“As parents, we have to give our children some freedom in making choices. Most of us did not have the chance to do so when we were children but today, it is important to expose them to some sort of ‘decision making’ as this will help positively in their thinking and behaviour.”
Although Faizal and his wife allow their daughter to choose, he stresses that the final decision is still with them.
“We will take her selection into consideration and decide. She listens to what we have to say and reconsiders. It works out well each time.”
Anida Mohd Taharim’s two daughters and son love wearing traditional attire for Hari Raya.
“They actually know how to differentiate between a normal day and festive one, especially Hari Raya,” says Anida.
This year, says the programming general manager for Media Prima Radio Networks, the family has picked a combination of purple and blue for the theme colours.
She has no problem allowing her children to pick their own clothes — as long as it suits them and their age. Her children are aged between 3 and 9.
“They will choose their own clothes but will always come to us for an opinion because, at the end of the day, they know we are the ones paying for the clothes. I will also guide them in their selections as they have the tendency to pick the same thing every time.”
Anida says the girls like something girlie but they understand that it doesn’t always have to be in pink or a dress.
“They still can be girlish with leggings, colourful blouses and jeans. My little boy is fine with anything but of late, he likes to wear a cap and a jacket — all due to the influence of TV animation series, Boboboi.”
Anida also strongly believes that allowing her children to pick their clothes will help instill a sense of responsibility.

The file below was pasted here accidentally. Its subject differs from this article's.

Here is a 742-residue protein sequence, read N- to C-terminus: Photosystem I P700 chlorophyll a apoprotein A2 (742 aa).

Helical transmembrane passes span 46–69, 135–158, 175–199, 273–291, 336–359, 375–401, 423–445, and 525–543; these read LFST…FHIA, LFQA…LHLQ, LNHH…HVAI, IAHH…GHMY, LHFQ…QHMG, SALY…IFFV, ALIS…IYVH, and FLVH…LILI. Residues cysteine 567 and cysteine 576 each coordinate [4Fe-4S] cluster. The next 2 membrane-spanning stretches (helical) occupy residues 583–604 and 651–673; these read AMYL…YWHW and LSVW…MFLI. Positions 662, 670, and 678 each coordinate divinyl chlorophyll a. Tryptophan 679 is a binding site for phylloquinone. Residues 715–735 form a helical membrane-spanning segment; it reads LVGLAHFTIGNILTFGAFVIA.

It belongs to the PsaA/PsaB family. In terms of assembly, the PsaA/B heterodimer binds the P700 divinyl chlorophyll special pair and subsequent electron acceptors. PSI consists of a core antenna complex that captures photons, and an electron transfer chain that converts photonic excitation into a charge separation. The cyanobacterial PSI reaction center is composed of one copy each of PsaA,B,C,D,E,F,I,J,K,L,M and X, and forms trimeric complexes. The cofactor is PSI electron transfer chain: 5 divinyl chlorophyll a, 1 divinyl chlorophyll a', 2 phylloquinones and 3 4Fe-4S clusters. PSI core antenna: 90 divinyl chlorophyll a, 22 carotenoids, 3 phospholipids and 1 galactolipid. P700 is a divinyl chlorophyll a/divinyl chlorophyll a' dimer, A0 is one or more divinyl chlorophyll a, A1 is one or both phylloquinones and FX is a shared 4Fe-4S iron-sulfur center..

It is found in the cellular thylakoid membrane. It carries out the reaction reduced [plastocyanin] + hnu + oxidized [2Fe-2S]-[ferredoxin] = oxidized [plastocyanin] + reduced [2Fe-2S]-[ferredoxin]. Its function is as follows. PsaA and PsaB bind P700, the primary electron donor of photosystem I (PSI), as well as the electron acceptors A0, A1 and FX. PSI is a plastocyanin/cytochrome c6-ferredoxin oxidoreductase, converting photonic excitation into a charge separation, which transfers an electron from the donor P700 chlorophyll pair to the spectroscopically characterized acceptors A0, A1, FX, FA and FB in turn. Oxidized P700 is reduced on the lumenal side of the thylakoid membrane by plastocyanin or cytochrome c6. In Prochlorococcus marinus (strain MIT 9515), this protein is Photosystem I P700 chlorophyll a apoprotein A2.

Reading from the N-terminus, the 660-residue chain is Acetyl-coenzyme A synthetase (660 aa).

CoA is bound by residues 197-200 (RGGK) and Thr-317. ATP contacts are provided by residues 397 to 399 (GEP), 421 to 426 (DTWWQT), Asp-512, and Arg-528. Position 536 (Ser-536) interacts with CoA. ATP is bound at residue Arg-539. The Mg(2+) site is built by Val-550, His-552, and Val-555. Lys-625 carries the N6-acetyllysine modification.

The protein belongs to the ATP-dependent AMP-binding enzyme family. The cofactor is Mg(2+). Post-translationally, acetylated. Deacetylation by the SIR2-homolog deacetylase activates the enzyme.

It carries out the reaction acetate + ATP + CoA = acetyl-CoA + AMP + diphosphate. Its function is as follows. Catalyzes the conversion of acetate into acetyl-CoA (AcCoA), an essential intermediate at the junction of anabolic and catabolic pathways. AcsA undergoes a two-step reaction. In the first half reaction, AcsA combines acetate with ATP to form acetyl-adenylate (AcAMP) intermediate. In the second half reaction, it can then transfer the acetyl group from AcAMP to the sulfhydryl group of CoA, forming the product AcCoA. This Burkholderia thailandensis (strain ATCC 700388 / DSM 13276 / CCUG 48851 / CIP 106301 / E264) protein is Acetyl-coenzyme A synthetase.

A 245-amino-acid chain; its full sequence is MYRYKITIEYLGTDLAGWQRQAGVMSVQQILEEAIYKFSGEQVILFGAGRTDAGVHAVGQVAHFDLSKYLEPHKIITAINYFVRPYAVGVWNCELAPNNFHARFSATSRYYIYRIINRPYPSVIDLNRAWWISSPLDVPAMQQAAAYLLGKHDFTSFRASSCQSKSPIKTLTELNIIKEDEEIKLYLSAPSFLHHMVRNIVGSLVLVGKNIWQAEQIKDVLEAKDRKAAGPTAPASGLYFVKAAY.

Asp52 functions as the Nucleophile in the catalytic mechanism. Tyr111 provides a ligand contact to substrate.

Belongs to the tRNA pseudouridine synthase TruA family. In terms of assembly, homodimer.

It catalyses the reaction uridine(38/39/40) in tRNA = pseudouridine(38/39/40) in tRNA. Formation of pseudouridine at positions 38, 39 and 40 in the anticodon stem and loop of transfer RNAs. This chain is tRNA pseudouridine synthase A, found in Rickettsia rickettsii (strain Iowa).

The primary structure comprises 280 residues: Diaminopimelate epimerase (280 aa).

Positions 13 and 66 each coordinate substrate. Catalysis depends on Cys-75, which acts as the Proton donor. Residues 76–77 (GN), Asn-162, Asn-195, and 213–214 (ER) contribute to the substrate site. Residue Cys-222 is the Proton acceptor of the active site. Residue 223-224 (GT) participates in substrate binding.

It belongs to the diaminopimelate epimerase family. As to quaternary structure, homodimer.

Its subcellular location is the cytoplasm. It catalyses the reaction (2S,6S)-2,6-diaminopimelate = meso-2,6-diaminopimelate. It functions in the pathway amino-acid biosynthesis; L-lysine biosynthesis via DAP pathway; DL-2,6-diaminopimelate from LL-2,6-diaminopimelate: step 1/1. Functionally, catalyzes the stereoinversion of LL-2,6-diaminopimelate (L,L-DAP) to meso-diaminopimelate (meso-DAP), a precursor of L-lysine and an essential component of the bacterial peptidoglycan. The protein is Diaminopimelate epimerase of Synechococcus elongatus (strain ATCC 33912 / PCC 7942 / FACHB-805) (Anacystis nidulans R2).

“They will also learn fashion sense, decision making and how to be creative,” she says.
BACK TO BASICS
“Of course we must have at least one set of baju Melayu each, complete with songkok and sampin,” says bakery owner Suzaini Md Shukor, who adds that the rest will be casual clothes.
Suzaini has not given much thought yet to the latest trends this year. “So far from what I can see, everything is going back to plain and simple, yet elegant and smart. Tight pants are a no-no,” says the mother of four boys. “Boys being boys, they will be running here and there with their friends and cousins, so they will need something more comfortable. I prefer cotton.”
Although Suzaini does not encourage branded clothing, she admits to buying them sometimes.
She prefers that her children, aged between 4 and 14, choose their own clothing.
She says: “It’s not easy to pick their clothes as each one has a different character — Mr Sensitive, Mr Casanova or Mr I Don’t Care.
“My eldest wants me to choose for him but the second and third will have their own requests. My youngest, well, he loves to shop so he picks his own clothes.”
Her eldest, Faruq Hakim, says simple and comfortable is what he looks for. “I am not fussy and I don’t mind if my mother picks the clothes for me. I am a football fan and as such, football jerseys are on the top of my list,” he says.
“By observing their tastes in fashion, I have learned more about their characters,” says Suzaini.